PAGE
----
On X, an advert led to a fake version of the BBC website that featured an article falsely using Martin Lewis to endorse a company which promoted itself as a crypto get-rich-quick platform.

Beneath the scam advert was a note added by X to provide additional context added by other users on the website, a feature known as Readers' Notes. It warned that: “This is yet another crypto scam using celebrities.” But despite the warning from the community, the advert on X remained live.

When researchers posed as drivers searching on Google for the “paybyphone app” to pay for parking, they were confronted with two adverts for impostor websites – onlytelephone.com and homeautomationinnovators.com – appearing at the top of search results and using PayByPhone’s logo without permission.

Both websites claimed to offer a “free download”, but included identical small print at the bottom of their websites revealing a monthly charge of £24.99. PayByPhone confirmed that the advertisers had nothing to do with its genuine parking app.

Which? said it was concerned that its latest findings suggested online platforms are not taking scam adverts seriously enough. It has called for a new Government Minister dedicated to fraud to ensure the problem becomes a “national priority”.

Microsoft, the owner of Bing, and TikTok were the only platforms to tell Which? they had removed the scam or harmful content reported to them. However, Facebook, Google, Instagram and X did not report back to Which? on whether the adverts reported to them had been blocked or removed.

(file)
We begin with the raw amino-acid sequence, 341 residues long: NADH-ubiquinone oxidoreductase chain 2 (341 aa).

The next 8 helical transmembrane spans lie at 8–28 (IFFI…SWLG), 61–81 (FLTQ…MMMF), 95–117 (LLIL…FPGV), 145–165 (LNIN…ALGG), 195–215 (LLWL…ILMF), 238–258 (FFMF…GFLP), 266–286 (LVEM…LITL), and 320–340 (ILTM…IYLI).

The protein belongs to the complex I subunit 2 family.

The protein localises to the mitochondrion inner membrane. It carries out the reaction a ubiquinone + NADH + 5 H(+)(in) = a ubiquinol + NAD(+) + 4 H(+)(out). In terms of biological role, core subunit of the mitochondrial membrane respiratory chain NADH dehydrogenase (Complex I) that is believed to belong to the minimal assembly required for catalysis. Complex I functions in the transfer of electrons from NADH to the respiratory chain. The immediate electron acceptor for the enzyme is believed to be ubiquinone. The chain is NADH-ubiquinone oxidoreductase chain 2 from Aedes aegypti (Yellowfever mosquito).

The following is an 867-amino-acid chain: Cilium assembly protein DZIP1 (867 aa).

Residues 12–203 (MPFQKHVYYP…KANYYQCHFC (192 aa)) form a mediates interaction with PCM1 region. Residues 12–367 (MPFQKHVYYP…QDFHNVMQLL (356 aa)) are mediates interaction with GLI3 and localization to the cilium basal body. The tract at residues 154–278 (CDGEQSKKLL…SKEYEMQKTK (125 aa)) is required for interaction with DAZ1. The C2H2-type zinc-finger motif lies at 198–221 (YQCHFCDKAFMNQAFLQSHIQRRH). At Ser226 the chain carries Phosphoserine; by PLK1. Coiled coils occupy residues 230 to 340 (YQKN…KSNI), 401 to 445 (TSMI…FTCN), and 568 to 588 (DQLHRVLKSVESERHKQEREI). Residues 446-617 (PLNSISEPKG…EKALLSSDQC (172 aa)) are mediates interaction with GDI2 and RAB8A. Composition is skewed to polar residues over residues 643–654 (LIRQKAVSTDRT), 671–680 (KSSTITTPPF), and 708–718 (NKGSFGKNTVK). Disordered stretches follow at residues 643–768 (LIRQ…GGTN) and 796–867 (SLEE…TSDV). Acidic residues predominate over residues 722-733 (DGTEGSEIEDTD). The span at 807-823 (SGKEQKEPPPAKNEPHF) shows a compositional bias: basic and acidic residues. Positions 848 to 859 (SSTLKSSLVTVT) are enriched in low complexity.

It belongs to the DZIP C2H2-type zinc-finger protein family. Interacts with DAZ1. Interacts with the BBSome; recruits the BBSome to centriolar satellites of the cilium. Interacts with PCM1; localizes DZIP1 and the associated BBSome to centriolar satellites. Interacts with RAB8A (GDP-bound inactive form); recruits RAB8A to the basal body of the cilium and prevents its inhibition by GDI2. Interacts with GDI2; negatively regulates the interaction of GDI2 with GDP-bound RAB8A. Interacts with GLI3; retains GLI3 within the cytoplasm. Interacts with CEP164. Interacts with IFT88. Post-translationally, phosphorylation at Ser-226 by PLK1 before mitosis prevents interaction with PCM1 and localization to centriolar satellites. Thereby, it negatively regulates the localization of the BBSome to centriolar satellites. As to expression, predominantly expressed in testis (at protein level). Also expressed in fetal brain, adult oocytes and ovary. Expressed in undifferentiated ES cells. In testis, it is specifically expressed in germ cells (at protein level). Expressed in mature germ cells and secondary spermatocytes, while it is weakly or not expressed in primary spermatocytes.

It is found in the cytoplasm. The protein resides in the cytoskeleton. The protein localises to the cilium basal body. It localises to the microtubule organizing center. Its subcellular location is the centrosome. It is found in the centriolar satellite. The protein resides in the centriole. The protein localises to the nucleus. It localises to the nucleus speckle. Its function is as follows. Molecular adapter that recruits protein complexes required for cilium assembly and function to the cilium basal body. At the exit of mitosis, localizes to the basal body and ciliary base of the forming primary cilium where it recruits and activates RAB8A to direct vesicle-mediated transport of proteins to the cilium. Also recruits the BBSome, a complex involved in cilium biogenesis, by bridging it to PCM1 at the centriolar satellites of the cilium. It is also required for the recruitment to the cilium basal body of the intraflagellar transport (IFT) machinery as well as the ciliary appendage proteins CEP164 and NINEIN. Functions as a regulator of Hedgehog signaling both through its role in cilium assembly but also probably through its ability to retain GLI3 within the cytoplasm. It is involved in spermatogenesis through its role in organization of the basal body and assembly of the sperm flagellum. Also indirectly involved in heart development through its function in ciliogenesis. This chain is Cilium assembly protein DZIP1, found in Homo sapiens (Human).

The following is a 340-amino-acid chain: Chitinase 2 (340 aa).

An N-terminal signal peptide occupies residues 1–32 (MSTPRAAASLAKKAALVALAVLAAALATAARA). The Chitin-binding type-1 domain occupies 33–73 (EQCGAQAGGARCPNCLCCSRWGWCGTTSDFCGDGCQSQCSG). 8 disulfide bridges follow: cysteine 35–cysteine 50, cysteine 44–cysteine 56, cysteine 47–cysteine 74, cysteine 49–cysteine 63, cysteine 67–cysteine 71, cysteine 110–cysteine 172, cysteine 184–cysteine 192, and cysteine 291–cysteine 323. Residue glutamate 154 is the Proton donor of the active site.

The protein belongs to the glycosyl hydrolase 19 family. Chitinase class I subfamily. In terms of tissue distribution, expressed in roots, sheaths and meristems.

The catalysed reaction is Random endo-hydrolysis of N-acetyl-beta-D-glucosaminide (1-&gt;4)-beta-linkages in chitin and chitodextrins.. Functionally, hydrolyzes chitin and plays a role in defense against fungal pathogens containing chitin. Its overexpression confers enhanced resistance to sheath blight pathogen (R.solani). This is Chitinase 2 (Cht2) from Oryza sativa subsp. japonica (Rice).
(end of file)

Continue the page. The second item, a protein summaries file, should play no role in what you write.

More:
Which? director of policy and advocacy, Rocio Concha said: “Most of the major social media platforms and search engines are still failing to protect their users from scam ads, despite forthcoming laws that will force them to tackle the problem.

“Ofcom must put a code of conduct in place that puts robust duties on platforms to detect and take down scams using the Online Safety Act.

"The Government needs to make tackling fraud a national priority and appoint a fraud minister who can ensure there is a coordinated pushback against the epidemic of fraud gripping the UK.”

Google, also the parent company of YouTube, said: “Protecting users is our top priority and we have strict ads policies that govern the types of ads and advertisers we allow on our platforms.

"We enforce our policies vigorously, and if we find ads that are in violation, we remove them. We continue to invest significant resources to stop bad actors and we are constantly evaluating and updating our policies and improving our technology to keep our users safe.”


TikTok said its guidelines prohibited fraud and scams, adding that it had removed all the videos shared by Which? that violated these terms, as well as a number of related accounts.

Microsoft, Bing’s owner, told Which? that its policies prohibited advertising content that was deceptive, fraudulent, or could be harmful to users. It also confirmed that it had removed any content flagged by the watchdog during its research.

Additional Reporting By Josie Clarke, PA Consumer Affairs Correspondent